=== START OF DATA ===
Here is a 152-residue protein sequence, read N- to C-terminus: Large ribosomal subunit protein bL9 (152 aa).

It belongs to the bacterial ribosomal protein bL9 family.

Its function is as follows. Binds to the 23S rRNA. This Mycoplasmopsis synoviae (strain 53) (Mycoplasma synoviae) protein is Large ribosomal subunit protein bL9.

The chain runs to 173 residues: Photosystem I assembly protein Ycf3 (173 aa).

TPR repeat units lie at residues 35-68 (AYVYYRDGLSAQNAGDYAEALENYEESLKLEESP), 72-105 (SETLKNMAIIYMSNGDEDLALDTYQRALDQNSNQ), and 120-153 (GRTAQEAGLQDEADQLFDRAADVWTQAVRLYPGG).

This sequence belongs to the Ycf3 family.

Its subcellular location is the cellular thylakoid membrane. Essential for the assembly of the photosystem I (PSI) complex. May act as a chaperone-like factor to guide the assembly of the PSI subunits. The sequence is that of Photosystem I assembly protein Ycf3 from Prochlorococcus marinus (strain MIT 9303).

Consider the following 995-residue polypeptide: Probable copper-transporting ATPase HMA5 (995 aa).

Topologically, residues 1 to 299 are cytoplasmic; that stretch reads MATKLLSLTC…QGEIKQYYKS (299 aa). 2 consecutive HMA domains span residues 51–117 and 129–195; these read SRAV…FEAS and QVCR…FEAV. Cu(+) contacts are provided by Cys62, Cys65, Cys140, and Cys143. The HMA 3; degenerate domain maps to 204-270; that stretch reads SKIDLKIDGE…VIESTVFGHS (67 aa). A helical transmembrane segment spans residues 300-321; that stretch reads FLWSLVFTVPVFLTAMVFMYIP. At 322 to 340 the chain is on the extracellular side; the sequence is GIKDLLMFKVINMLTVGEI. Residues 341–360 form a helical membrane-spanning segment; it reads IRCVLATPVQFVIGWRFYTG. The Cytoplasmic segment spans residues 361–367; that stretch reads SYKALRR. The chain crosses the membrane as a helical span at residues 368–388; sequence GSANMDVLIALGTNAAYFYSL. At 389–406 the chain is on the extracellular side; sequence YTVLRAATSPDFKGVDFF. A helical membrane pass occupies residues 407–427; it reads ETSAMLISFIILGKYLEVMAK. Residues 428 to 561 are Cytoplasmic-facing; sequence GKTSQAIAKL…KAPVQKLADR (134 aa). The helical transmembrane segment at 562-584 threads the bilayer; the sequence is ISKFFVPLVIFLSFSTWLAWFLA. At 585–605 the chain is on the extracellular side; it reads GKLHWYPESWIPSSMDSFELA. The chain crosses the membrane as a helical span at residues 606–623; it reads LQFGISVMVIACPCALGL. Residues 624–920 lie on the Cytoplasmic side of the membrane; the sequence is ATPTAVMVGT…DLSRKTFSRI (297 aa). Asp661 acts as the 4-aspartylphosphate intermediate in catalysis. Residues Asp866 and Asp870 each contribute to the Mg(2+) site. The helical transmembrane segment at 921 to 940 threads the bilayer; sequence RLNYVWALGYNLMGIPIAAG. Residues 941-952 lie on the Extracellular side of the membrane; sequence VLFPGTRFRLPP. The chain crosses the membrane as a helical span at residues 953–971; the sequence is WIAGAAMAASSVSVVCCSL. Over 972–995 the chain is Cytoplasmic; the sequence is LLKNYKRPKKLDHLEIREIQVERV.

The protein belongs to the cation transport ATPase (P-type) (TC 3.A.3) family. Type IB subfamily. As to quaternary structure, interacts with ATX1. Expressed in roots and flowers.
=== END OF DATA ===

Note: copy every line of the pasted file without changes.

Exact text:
Here is a 152-residue protein sequence, read N- to C-terminus: Large ribosomal subunit protein bL9 (152 aa).

It belongs to the bacterial ribosomal protein bL9 family.

Its function is as follows. Binds to the 23S rRNA. This Mycoplasmopsis synoviae (strain 53) (Mycoplasma synoviae) protein is Large ribosomal subunit protein bL9.

The chain runs to 173 residues: Photosystem I assembly protein Ycf3 (173 aa).

TPR repeat units lie at residues 35-68 (AYVYYRDGLSAQNAGDYAEALENYEESLKLEESP), 72-105 (SETLKNMAIIYMSNGDEDLALDTYQRALDQNSNQ), and 120-153 (GRTAQEAGLQDEADQLFDRAADVWTQAVRLYPGG).

This sequence belongs to the Ycf3 family.

Its subcellular location is the cellular thylakoid membrane. Essential for the assembly of the photosystem I (PSI) complex. May act as a chaperone-like factor to guide the assembly of the PSI subunits. The sequence is that of Photosystem I assembly protein Ycf3 from Prochlorococcus marinus (strain MIT 9303).

Consider the following 995-residue polypeptide: Probable copper-transporting ATPase HMA5 (995 aa).

Topologically, residues 1 to 299 are cytoplasmic; that stretch reads MATKLLSLTC…QGEIKQYYKS (299 aa). 2 consecutive HMA domains span residues 51–117 and 129–195; these read SRAV…FEAS and QVCR…FEAV. Cu(+) contacts are provided by Cys62, Cys65, Cys140, and Cys143. The HMA 3; degenerate domain maps to 204-270; that stretch reads SKIDLKIDGE…VIESTVFGHS (67 aa). A helical transmembrane segment spans residues 300-321; that stretch reads FLWSLVFTVPVFLTAMVFMYIP. At 322 to 340 the chain is on the extracellular side; the sequence is GIKDLLMFKVINMLTVGEI. Residues 341–360 form a helical membrane-spanning segment; it reads IRCVLATPVQFVIGWRFYTG. The Cytoplasmic segment spans residues 361–367; that stretch reads SYKALRR. The chain crosses the membrane as a helical span at residues 368–388; sequence GSANMDVLIALGTNAAYFYSL. At 389–406 the chain is on the extracellular side; sequence YTVLRAATSPDFKGVDFF. A helical membrane pass occupies residues 407–427; it reads ETSAMLISFIILGKYLEVMAK. Residues 428 to 561 are Cytoplasmic-facing; sequence GKTSQAIAKL…KAPVQKLADR (134 aa). The helical transmembrane segment at 562-584 threads the bilayer; the sequence is ISKFFVPLVIFLSFSTWLAWFLA. At 585–605 the chain is on the extracellular side; it reads GKLHWYPESWIPSSMDSFELA. The chain crosses the membrane as a helical span at residues 606–623; it reads LQFGISVMVIACPCALGL. Residues 624–920 lie on the Cytoplasmic side of the membrane; the sequence is ATPTAVMVGT…DLSRKTFSRI (297 aa). Asp661 acts as the 4-aspartylphosphate intermediate in catalysis. Residues Asp866 and Asp870 each contribute to the Mg(2+) site. The helical transmembrane segment at 921 to 940 threads the bilayer; sequence RLNYVWALGYNLMGIPIAAG. Residues 941-952 lie on the Extracellular side of the membrane; sequence VLFPGTRFRLPP. The chain crosses the membrane as a helical span at residues 953–971; the sequence is WIAGAAMAASSVSVVCCSL. Over 972–995 the chain is Cytoplasmic; the sequence is LLKNYKRPKKLDHLEIREIQVERV.

The protein belongs to the cation transport ATPase (P-type) (TC 3.A.3) family. Type IB subfamily. As to quaternary structure, interacts with ATX1. Expressed in roots and flowers.